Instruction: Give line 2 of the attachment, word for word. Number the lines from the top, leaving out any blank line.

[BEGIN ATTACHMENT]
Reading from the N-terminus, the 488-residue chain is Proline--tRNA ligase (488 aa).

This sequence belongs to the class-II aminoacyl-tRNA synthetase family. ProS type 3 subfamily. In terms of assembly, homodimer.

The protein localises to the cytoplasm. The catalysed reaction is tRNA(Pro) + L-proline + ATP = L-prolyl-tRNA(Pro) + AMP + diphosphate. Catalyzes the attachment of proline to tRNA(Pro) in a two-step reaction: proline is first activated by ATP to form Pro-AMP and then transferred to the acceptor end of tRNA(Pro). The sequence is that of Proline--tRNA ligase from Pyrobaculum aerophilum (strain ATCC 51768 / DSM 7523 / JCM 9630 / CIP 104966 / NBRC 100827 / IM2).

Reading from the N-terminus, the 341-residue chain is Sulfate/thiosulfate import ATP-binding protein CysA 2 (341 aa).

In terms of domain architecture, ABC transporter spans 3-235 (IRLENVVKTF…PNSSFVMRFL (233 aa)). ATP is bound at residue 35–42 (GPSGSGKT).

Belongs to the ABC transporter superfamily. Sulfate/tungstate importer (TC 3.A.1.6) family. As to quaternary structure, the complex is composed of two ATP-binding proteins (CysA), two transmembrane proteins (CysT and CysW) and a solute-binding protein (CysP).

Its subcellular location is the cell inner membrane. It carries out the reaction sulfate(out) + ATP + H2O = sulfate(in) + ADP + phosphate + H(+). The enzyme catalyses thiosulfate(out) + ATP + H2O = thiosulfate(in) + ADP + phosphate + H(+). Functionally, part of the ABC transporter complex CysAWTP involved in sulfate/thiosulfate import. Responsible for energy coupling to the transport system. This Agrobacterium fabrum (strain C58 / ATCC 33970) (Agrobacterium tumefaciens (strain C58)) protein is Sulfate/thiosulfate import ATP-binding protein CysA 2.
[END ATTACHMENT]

This sequence belongs to the class-II aminoacyl-tRNA synthetase family. ProS type 3 subfamily. In terms of assembly, homodimer.